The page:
There’s an old Jewish custom to put out seeds or popcorn for the birds on the morning of Shabbat B’shalach, in a show of gratitude for the way they rescued Moses’ reputation more than 3,000 years ago. Needless to say, one must heed the laws of Shabbat when keeping this custom, and if your neighborhood does not have an eruv, you shouldn’t do it.
Also, the Aruch HaShulchan 1:324:3 says, “Some are angry that the custom on Shabbat Shira of throwing wheat seeds before birds for whose feeding you are not responsible (which is prohibited on Shabbat). But it appears to me that a Jewish custom is tantamount to Torah, and, in effect, we don’t toil for the birds’ sake but for our own, because the multitudes know that the birds sang on the sea [together with the Israelites] for which we are grateful, therefore the aim of the custom is to recall the joy of Shirat Hayam (song of praise after crossing the sea of reeds) … and since this is for the sake of a mitzvah, it permitted.”
But, other than thanking the birds for singing the praises of God on the sea, the custom also stems from the following verse: “It happened on the seventh day that some of the people went out to gather, and they did not find.” (Ex. 16:27)
After Moses told the Israelites that the manna would not fall on Shabbat, two of the scoundrels we meet often in the Torah and in midrashim such as this one, Datan and Aviram, decided to humiliate Moses by “proving” the manna fell on Shabbat as well, thus suggesting the manna was not a miraculous gift from God to the children of Israel, but merely a natural phenomenon that occurs regularly in the desert.
On Friday, they gathered not just double the amount of manna as Moses had instructed, but a lot more than that, and early Shabbat morning they sneaked out and scattered the extra manna on the ground. Then they rushed back to the camp and urged their neighbors to come with them and see that Moses had been lying to them, and there’s manna on the ground just like any other day.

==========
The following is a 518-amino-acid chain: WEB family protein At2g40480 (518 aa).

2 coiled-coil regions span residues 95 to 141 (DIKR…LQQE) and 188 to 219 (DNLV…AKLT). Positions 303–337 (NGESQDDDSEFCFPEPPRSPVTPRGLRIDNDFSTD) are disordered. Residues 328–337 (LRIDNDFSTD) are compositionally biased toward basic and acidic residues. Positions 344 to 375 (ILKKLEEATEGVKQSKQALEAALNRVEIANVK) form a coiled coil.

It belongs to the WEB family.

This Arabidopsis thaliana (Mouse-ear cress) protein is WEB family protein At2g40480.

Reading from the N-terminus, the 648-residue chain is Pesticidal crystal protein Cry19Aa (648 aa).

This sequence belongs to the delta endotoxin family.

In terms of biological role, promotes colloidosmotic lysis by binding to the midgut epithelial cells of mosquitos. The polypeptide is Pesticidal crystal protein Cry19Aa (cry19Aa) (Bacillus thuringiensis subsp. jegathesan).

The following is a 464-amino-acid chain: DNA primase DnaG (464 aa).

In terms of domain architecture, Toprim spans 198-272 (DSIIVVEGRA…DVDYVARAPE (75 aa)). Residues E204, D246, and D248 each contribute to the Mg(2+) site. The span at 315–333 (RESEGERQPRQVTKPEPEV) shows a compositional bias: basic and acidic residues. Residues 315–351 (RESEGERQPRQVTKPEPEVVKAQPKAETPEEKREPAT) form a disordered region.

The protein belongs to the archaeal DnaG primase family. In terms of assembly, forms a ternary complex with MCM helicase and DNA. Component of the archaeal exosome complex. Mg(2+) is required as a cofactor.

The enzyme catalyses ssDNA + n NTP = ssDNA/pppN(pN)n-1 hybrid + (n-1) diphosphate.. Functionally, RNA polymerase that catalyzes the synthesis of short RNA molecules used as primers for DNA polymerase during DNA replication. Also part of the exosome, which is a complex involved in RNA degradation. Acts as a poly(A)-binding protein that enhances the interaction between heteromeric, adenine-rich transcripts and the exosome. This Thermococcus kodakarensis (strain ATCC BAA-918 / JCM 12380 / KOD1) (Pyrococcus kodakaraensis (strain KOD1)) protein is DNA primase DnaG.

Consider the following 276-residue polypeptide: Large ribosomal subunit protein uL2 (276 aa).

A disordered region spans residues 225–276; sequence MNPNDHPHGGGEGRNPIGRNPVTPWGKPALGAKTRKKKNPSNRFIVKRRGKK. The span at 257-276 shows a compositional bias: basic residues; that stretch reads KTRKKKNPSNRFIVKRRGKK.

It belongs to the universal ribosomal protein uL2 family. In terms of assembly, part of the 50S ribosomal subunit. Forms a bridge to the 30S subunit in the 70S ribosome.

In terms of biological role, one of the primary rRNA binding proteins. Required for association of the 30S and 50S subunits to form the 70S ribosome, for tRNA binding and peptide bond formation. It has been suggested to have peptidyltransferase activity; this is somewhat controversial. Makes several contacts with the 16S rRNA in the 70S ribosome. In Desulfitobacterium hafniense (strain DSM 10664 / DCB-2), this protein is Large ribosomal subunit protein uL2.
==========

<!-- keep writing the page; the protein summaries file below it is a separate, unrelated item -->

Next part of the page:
Except that the local birds came and ate all the manna on the ground before the children of Israel arrived to inspect the place, saving Moses from being shamed and keeping intact the message of the divine miracle.
The custom teaches us about gratitude, or, rather, about the scope of gratitude. After all, we don’t have a source that suggests the arrival of the birds just in time was miraculous in itself. It was breakfast time, the birds found something nice to feast on, so they did. Why should we thank them for the fact that Moses benefited as a result of their natural behavior?
Because gratitude is not based on whatever was on the mind of the person helping us, but based on the benefit we received. In that sense, it really makes no difference whether it was a miraculous, flying chariot that brought us to work on time, or a city bus. We should express our gratitude either way.
Many spiritually inclined people write daily gratitude lists, giving thanks for the seemingly most mundane things: their spouse, their children, the fact that their over easy egg came out just the way they like it. Many people email one another their gratitude lists. It turns out that where’s there’s more gratitude there’s often less attitude.
We have an eruv in our city, and so in a few minutes we’re going to throw a bag of popcorn in the microwave, and on Shabbat morning line them up on our porch and close the sliding glass windows so the cats won’t get their gratitude mixed with the birds’.